Skip to comments.Vanity, digital cameras
Posted on 05/19/2011 1:01:38 PM PDT by R. Scott
I'm looking for a digital camera with no delay between shutter click and capture. Most have a 1-2 second delay. My grand daughter is into acrobatics and my daughter wants to take good pictures. Any help is welcome.
Go into the menu and turn off the sound. You’ll be surprised how much it cuts back on the shutter lag.
You’re going to want something fairly decent for indoor action shots. Definitely go with an SLR.
Get a digital SLR rather than a point and click digital camera. Learn how to use the menu settings and set it for action shots.
There is virtually no lag if the camera is used properly which is different from the old film cameras.
Old file cameras took their picture as soon as the shutter button was depressed with only the servo-mechanical connection lag of 1/100ths of a second. At partial depression of the shutter button, they did a meter reading.
What is slowing your daughter down is that the digital camera focuses and sets its meters at half depression of the button and then she lets off the button and reclicks it when she wants that momentary shot. Have her practice with keeping the button half depressed and finishing the push at the moment she wants to capture the action. The lag will virually dissappear.
Perhaps, as mentioned above, the artificial sound generated to mimic shutter mechanical sounds plays a part, but the issue I suggest is the real crux of her problem.
“no shutter delay” on google turns up some interesting hits (without the ‘no’ you’ll get another set of good hits.)
How much can you spend? An entry level DSLR doesn’t cost much more than a point and shoot but will be far more capable.
ping for gymnastics camera
My child recently participated in a track meet; I set my Nikon 5000 to take multiple shots with each push of the shutter button. 3-4 frames per second.
The time between pictures is also controled by the time set by the camera for a post-shot display of the picture taken. Cut that down to its minimum or none and the camera will have little delay between shots.
A DSLR is really the way to go for your application.
Add in a decent lens that will work well indoors and you’re going to decide it’s not worth the money.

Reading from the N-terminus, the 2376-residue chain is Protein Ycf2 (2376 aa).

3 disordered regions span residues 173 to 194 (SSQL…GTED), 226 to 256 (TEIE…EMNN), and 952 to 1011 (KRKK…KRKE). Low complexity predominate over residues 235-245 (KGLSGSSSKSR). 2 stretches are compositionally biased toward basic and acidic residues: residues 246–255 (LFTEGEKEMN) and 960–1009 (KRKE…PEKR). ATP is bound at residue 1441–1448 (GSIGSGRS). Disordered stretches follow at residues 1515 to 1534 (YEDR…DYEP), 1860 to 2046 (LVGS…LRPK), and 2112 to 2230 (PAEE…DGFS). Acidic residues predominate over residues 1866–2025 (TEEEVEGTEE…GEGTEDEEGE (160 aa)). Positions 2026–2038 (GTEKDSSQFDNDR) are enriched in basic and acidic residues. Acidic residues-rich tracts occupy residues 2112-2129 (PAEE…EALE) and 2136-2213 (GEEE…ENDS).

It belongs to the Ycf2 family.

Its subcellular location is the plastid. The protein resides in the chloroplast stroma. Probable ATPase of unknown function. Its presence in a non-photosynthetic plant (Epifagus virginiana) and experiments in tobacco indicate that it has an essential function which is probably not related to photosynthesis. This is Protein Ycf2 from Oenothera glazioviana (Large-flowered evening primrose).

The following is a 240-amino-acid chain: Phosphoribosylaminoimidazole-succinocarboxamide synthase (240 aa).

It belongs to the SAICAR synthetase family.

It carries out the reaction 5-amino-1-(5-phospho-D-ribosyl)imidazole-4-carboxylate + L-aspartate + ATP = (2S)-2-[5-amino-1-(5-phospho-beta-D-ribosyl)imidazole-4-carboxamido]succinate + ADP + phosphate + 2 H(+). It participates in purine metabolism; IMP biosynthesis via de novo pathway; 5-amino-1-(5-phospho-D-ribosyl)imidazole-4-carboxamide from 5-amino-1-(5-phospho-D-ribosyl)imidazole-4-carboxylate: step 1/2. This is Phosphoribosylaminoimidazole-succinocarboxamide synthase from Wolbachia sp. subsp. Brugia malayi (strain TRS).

Point and shoot cameras don’t auto focus or meter very fast so you’re kind of stuck there. Did you try holding the button down on your current camera halfway? Once you do, it finishes focus/meter and then there’s very little lag for the shutter. It’s just hard to do consistently.
Could be the flash winding up. Wonder if there is a difference when the flash is not used or turned off?
Canon EOS Rebel
(FWIW - I refuse to buy any Canon product because in Texas, Canon discriminated against Texas CHL [concealed handgun license] holders -- and/or against employees who even APPLIED for a CHL -- until the legislature made the CHL database private information not available for snoopers to go pull and publish lists of CHL holders' information.)
Hope you weren’t looking for a point and shoot. What you’re demanding absolutely necessitates a DSLR, and not the lowest end model from any manufacturer. I normally recomend the Nikon D3000 for those looking to take the plunge into a DSLR, but honestly, no one who is intent on taking action pictures is going to be happy with a $600 camera. That caveat goes double since she’s trying to take action shots indoors. It’s going to take a good body with good glass to fit that bill.
Sorry man, but those are horrible choices for action photography. Just not enough camera.
“The lag will virually dissappear.”
Not enough for action photography. She needs a camera specifically made for action photography.
The newer ones have articulated lcd's and video which is very good. I'd look at Canon first, the Rebel models are cheaper and excellent. I was looking at a Canon 500D myself but decided to wait, had almost all the features of the full dslr series plus video.
The Canon 40D was a really nice model, too, and should be a lot cheaper now, but it doesn't have video or an articulated lcd, does have a large, bright lcd.